This is the sweet story of a middle schooler who loves socks, volleyball and science and who struggles with the loss of her mother and the way that grief has stolen her weird English teacher father, and with the typical challenges of friendships when boys start to be relevant. It's got cascarones in it ... need I say more?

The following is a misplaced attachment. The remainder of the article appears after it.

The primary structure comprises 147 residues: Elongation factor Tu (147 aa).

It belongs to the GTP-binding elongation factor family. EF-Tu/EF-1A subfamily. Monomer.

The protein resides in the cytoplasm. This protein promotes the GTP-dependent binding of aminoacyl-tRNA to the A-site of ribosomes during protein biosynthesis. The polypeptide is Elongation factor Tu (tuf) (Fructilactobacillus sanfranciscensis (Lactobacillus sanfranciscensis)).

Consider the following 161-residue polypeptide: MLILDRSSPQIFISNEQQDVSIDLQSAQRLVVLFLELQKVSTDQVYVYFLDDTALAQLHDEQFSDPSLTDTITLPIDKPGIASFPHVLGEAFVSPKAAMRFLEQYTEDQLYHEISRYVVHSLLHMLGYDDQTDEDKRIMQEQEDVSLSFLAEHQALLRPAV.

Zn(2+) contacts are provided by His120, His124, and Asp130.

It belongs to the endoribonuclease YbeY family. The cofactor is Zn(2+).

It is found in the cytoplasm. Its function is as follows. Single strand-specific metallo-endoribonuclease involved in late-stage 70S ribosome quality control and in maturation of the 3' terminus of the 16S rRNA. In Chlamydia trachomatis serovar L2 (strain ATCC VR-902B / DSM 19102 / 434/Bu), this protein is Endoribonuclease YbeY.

The Lone Star Girl's Baker friends say that this story is not an accurate portrayal of life at Baker Middle School. They mean that it is too sweet and innocent and does not involve enough (or any) profanity. That's what endears it to adults, I expect, and what makes it an appropriate read for the upper elementary set as well as teens, but I know what they mean. It's still a very nice book, though. The sweetness of it reminds me a little bit of The Tequila Worm by Viola Canales, but it is younger and less serious. I highly recommend this book, not just if you live in Corpus Christi, but especially if you do.